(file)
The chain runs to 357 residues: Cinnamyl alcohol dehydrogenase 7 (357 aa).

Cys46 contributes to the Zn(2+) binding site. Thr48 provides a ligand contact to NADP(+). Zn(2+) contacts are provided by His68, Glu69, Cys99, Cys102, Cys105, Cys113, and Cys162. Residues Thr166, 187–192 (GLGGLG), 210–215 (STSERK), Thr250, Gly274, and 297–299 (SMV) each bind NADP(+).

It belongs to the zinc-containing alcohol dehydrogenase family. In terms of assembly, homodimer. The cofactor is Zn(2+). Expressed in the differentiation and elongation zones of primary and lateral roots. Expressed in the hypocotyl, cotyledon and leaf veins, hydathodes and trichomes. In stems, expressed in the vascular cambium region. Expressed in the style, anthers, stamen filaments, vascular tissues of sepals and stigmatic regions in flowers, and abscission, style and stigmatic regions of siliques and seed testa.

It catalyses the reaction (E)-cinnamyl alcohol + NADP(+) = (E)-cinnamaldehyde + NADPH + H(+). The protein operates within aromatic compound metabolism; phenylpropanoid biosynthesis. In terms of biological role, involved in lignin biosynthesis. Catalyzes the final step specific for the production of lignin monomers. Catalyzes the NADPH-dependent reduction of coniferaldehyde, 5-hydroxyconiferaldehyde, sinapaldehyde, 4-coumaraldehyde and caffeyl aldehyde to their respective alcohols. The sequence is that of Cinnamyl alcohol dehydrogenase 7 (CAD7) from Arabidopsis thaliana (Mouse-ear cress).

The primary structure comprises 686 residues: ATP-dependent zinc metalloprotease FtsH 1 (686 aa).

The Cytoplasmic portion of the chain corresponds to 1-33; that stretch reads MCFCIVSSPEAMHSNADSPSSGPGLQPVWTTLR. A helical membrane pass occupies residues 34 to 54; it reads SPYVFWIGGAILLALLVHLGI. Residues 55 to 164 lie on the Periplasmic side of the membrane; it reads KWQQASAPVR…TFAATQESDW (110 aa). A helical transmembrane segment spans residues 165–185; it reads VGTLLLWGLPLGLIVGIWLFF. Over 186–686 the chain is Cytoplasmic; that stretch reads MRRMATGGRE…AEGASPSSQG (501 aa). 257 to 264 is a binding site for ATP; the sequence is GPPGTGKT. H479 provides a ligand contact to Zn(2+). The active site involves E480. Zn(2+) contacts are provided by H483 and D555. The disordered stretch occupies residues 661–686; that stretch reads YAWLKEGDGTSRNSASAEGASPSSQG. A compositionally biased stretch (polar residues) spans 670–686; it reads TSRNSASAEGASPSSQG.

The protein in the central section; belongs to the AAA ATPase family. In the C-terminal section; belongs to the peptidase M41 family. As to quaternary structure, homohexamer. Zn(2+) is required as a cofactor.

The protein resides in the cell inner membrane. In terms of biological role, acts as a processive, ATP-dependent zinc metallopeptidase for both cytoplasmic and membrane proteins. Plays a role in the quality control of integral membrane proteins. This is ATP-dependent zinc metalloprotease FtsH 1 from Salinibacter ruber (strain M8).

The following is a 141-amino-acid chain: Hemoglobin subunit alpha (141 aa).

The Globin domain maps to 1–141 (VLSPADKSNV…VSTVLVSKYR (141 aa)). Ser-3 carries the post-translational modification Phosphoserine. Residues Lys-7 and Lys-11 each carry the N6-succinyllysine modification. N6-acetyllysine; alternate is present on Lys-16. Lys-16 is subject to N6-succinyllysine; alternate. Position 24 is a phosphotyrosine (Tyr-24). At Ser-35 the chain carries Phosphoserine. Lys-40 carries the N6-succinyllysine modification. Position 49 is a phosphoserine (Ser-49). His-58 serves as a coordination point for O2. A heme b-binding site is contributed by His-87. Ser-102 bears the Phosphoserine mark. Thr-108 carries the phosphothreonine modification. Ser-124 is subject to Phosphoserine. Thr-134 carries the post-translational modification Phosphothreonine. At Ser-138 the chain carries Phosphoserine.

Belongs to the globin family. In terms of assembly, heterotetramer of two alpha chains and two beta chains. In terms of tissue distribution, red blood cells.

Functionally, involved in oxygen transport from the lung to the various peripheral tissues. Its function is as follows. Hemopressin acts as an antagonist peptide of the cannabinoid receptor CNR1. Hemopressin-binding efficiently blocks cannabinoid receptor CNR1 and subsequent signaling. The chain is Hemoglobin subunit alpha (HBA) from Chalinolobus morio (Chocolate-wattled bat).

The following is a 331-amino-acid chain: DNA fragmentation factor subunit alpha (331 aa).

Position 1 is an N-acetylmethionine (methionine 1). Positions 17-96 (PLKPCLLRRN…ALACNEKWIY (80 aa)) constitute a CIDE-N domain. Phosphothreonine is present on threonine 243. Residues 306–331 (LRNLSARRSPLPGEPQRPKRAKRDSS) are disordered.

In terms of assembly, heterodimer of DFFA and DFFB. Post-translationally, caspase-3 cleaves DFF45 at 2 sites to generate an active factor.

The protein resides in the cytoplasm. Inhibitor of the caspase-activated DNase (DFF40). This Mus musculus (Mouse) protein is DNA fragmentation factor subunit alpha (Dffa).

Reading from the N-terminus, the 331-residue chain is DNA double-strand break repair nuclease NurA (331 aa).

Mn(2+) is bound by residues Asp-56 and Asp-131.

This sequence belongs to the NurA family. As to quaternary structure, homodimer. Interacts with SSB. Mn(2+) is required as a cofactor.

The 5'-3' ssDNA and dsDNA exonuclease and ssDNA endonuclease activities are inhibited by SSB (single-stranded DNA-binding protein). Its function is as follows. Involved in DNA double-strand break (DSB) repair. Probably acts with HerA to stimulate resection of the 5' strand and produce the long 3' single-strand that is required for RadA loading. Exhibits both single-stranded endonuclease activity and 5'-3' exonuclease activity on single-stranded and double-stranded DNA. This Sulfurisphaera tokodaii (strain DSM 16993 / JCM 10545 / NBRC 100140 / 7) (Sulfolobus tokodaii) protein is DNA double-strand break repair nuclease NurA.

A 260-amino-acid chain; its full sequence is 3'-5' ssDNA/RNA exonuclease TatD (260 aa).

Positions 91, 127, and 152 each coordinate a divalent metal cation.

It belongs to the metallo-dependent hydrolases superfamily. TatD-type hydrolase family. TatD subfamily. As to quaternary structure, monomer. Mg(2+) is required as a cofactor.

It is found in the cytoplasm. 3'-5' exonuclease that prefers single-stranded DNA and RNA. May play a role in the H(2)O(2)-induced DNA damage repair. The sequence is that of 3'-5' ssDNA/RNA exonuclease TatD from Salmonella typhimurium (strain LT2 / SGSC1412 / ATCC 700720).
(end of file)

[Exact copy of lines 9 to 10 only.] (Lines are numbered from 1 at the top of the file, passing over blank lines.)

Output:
The following is a 141-amino-acid chain: Hemoglobin subunit alpha (141 aa).

The Globin domain maps to 1–141 (VLSPADKSNV…VSTVLVSKYR (141 aa)). Ser-3 carries the post-translational modification Phosphoserine. Residues Lys-7 and Lys-11 each carry the N6-succinyllysine modification. N6-acetyllysine; alternate is present on Lys-16. Lys-16 is subject to N6-succinyllysine; alternate. Position 24 is a phosphotyrosine (Tyr-24). At Ser-35 the chain carries Phosphoserine. Lys-40 carries the N6-succinyllysine modification. Position 49 is a phosphoserine (Ser-49). His-58 serves as a coordination point for O2. A heme b-binding site is contributed by His-87. Ser-102 bears the Phosphoserine mark. Thr-108 carries the phosphothreonine modification. Ser-124 is subject to Phosphoserine. Thr-134 carries the post-translational modification Phosphothreonine. At Ser-138 the chain carries Phosphoserine.